Professor Jean Beggs receives RNA Society 2018 Lifetime Achievement Award
Jean Beggs, Professor of Molecular Biology in the Wellcome Trust Centre for Cell Biology at the University of Edinburgh, has been honoured with the RNA Society’s 2018 Lifetime Achievement Award
This award acknowledges Jean’s innovative contributions in the field of RNA biology and was awarded at the Society’s 23rd Annual Meeting, RNA 2018, in Berkeley, California.
What is RNA?
RNA is a molecule, similar to DNA that is essential for gene expression. The coding information in a gene is copied into RNA in a process called transcription. Initially considered a “messenger” that only carries the instructions to make proteins, in recent years it has proved to be more versatile - participating in many processes within cells.
Defects in RNA functions are involved in human diseases, including heart disease, cancers and muscular dystrophies.
Splicing and transcription dynamics
Jean Beggs has a long history of innovative work combining genetic, biochemical and metabolic tools and her main research interest is a process called RNA splicing.
Many genes have their coding sequence interrupted by non-coding regions (introns) that are also initially present in the RNA copy. During RNA splicing, introns are removed from RNA to produce an uninterrupted coding sequence that is suitable for producing proteins. This process is highly conserved in all complex cells, from yeast to humans, and yeast provide a simple but powerful model system to study the splicing mechanism.
Jean identified many splicing factors in yeast, including detailed studies of the splicing factor Prp8 that when mutated causes retinitis pigmentosa, a form of blindness in humans.
From 2006 to 2009, she coordinated a European consortium, “RiboSys”, to develop more precise analyses of the dynamics of RNA metabolism.
This research produced data that illustrated how the splicing and transcription processes are coupled, happening almost simultaneously, and how changes in one affect the other.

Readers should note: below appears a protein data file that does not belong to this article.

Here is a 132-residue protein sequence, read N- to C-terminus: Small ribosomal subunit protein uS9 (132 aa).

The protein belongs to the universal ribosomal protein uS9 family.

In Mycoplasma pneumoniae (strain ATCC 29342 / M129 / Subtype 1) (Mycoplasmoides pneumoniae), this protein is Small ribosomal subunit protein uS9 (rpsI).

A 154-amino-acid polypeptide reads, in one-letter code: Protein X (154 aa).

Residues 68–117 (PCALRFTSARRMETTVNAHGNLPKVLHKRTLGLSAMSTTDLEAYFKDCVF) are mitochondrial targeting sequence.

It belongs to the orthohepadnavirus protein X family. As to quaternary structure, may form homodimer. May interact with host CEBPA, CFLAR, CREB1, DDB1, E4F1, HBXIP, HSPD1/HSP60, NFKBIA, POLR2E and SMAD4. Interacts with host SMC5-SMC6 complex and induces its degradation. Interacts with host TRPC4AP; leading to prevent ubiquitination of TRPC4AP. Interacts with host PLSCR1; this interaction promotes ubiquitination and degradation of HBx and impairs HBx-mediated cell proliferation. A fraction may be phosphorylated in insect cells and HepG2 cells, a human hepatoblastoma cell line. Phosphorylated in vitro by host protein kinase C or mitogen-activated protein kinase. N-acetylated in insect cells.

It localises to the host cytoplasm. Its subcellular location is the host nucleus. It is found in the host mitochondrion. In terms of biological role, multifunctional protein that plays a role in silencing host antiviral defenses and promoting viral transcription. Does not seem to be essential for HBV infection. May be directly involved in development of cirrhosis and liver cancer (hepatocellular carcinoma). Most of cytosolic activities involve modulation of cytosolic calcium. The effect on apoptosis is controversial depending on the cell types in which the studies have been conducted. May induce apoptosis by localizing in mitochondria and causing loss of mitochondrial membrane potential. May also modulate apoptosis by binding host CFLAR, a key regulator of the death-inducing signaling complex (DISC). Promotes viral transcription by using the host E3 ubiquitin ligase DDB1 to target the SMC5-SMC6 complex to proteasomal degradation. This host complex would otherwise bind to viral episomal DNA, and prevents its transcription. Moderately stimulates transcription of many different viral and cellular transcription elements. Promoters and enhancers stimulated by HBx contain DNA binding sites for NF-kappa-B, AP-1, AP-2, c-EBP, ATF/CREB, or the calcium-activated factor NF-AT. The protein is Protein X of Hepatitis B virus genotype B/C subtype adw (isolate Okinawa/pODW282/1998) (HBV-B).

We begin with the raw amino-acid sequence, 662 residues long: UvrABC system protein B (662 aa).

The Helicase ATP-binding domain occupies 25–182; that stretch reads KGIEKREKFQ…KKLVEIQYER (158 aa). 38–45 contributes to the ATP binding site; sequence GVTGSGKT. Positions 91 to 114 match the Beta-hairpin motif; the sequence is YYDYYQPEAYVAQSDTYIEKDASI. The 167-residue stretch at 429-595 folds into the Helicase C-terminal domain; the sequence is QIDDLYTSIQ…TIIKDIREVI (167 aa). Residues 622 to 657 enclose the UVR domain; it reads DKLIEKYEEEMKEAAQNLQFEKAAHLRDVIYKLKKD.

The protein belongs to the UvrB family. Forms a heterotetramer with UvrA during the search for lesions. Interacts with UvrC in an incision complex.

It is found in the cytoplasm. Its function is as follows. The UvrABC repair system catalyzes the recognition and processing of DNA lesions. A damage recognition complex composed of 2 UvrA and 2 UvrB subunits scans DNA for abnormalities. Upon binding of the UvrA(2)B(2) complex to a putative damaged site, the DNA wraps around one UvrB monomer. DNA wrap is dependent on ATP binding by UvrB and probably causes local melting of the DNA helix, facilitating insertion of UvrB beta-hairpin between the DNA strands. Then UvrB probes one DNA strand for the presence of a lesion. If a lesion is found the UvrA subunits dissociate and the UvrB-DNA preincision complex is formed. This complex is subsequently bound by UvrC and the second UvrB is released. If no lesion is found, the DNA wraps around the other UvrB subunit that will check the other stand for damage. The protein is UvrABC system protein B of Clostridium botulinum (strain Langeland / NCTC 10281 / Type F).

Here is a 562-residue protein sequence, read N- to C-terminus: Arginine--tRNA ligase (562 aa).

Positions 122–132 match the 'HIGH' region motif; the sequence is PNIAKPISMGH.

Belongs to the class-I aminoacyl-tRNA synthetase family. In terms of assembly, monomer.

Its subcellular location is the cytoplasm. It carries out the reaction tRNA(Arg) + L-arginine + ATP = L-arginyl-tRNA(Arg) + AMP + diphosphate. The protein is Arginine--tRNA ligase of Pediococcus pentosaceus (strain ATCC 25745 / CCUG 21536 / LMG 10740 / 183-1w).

This led to current studies in her laboratory of the complex interactions between splicing, transcription and chromatin, the structure that allows DNA to be tightly packaged into chromosomes.
This led to the new concept of “checkpoints”, proposed to connect these processes and check for errors.
One of Jean’s greatest achievements came in the 1970s, when she developed a system for highly efficient gene cloning in yeast, opening up new possibilities to perform genetic studies.
This achievement was recognised in 2003, when she was awarded the Royal Society’s Gabor Medal for her contributions, that “added a new dimension to molecular and cellular biology”.
This is the second time the RNA Society has honoured Jean; she received the Outstanding Service Award in 2005, in recognition of her service to the Society and RNA biology.
Jean is a Wellcome Trust Investigator, a Fellow of the Royal Society of Edinburgh, a Fellow of the Royal Society and was the Royal Society of Edinburgh’s Vice President for Life Sciences.
She held the prestigious Royal Society Darwin Trust Research Professorship until recently, and was appointed CBE in the 2006 Queen’s Birthday Honours for her services to science.
I feel very honoured to receive this Award. I have been fortunate in the talented people who have worked in my laboratory, the excellent collaborators who contributed to our achievements, and the inspiring colleagues I have the privilege to work alongside.